Living with Autism and Growing in Faith

0 comments Posted on June 1, 2021

by Ron Sandison

My development began normally until I reached eighteen months. I began to rapidly regress, losing my ability to communicate with words. Because my mom had two neurotypical children before me, she was quick to realize my development and communication abilities were severely delayed and immediately took me to the family pediatrician.

The pediatrician dismissed my mom’s concerns, explaining that, “Men are like fine wine. You have to give them time to develop; women are like delicate flowers and blossom quickly.”

My mom is not one to wait around. She immediately advocated for me to receive speech therapy. As a result, from ages 2 to 16, I received intense speech therapy. When I was seven years old, my speech was so delayed my brother Chuckie bragged to his friends, “You’ve got to meet my brother Ronnie. I think he is from Norway since he speaks Norwegian!” For a while, Chuckie and the rest of my family were the only ones able to interpret my language.

As I entered kindergarten, the school’s specialists wanted to label me as emotionally impaired. My mom refused this label and informed the professionals, “My son’s disability is not emotional but neurological.” She diligently researched the top professionals for learning disabilities in the area and paid to have me retested. A neuropsychologist from Henry Ford Hospital in Detroit confirmed that my disability was indeed neurological and defined as autism.

When I was diagnosed with autism in 1982, only one in every 10,000 children in the U.S was diagnosed. Now one out of 59 children is diagnosed and one out of 37 males.

The educational specialists warned my parents that I would never read beyond a seventh-grade level, attend college, excel in athletics, or have meaningful relationships. But my mom was undeterred by these generalities and instead became more determined to help me succeed in life by developing my unique gifts. She helped me gain self-confidence through creative activities, such as painting, drawing, reading, and writing short stories. My mom quit her job as an art teacher and became a fulltime “Ron Teacher.”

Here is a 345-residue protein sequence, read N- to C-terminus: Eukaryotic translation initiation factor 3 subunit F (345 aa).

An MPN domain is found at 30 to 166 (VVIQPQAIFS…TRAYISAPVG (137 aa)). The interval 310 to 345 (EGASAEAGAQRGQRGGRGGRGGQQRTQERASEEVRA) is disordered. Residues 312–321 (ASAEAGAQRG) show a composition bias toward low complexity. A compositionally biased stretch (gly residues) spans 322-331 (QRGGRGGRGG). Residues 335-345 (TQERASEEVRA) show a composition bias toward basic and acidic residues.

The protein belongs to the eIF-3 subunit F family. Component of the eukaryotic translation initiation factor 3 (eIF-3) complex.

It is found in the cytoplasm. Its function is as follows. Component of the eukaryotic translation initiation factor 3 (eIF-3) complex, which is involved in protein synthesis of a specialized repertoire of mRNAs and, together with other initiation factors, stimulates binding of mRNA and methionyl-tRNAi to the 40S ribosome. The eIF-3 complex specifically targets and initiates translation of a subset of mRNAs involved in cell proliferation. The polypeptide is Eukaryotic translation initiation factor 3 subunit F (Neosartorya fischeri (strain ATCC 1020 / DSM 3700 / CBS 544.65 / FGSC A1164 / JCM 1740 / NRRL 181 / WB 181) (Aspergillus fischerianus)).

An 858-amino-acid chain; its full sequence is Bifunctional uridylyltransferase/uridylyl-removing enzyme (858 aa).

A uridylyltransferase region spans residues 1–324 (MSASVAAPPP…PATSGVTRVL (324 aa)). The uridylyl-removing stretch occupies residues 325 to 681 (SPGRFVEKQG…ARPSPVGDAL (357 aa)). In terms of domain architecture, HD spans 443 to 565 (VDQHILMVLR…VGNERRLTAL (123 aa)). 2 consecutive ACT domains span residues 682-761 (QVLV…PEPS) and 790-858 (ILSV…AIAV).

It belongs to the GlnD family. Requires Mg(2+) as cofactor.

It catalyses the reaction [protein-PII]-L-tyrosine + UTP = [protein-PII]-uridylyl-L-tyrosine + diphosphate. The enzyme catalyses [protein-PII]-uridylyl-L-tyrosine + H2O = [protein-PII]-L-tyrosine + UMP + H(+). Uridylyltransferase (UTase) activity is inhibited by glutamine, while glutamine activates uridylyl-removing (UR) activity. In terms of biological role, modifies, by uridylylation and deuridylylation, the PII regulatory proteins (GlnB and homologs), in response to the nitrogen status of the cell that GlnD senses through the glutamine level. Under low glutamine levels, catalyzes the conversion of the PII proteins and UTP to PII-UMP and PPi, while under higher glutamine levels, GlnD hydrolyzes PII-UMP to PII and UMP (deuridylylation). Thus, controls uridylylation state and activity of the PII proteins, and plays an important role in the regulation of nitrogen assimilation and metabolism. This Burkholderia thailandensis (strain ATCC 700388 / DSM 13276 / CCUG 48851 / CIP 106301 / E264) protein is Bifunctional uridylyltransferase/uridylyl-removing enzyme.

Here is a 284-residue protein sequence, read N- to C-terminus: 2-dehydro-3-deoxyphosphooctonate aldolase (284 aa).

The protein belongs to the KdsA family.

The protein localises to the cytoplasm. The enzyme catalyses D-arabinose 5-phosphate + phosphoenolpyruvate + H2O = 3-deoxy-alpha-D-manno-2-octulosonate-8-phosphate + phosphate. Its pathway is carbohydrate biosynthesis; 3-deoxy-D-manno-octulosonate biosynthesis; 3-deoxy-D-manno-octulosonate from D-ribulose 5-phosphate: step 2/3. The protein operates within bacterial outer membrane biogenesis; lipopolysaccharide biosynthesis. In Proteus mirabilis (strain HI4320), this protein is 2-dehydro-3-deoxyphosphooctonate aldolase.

I have a bachelor’s degree in theology and psychology and a Master of Divinity from Oral Roberts University. My wife Kristen and I were married on December 7, 2012. On March 20, 2016, my daughter, Makayla Marie, was born; and just a couple of weeks later, on April 4, 2016, Charisma House published my first book A Parent’s Guide to Autism: Practical Advice. Biblical Wisdom.

There is nothing a mother’s intuition, persistence, perseverance, and love can’t accomplish. Both of my parents chose to focus on my abilities and the talents God had given me, and as a result, I flourished.

Inspired by the Wisdom books in the Bible, my mom often recited to me, “Do you see a man skilled in his work? He will serve before kings. He won’t serve before obscure men” (Proverbs 22:29). With my mom’s wisdom and guidance, I was able to hone in on my skills which has led to a prosperous and fulfilling life in the medical field.

When I was in the fourth grade, I won the Detroit Edison Drawing contest for Oakland County by creating a poster with my stuffed animal Prairie Pup and his furry friends building a tree fort near electrical wires. The caption on the poster stated, “Don’t Become a Furry Fried Friend by Building Your Fort Near Power Lines.” For the prize, Prairie and I met the captain of the Pistons basketball team, Isiah Thomas, who was later inducted into the NBA Hall of Fame.

Dr. Temple Grandin encourages parents, “Don’t squash interests—exploit them!”

My parents were masters at exploiting my talents. Remember that the next time your child develops an unusual interest. You too can exploit your child’s talents for the better! In eighth grade, when Prairie Pup was expelled from the Rochester Public Schools. My new special was running track.

In the spring of 1994, my mom and I finally reached a roadblock beyond our control. In my junior year of high school, my life was on the right track. I had committed my life to serving Christ. I made the honor roll two straight semesters, was a star athlete in track, and memorized over 2,000 Scriptures.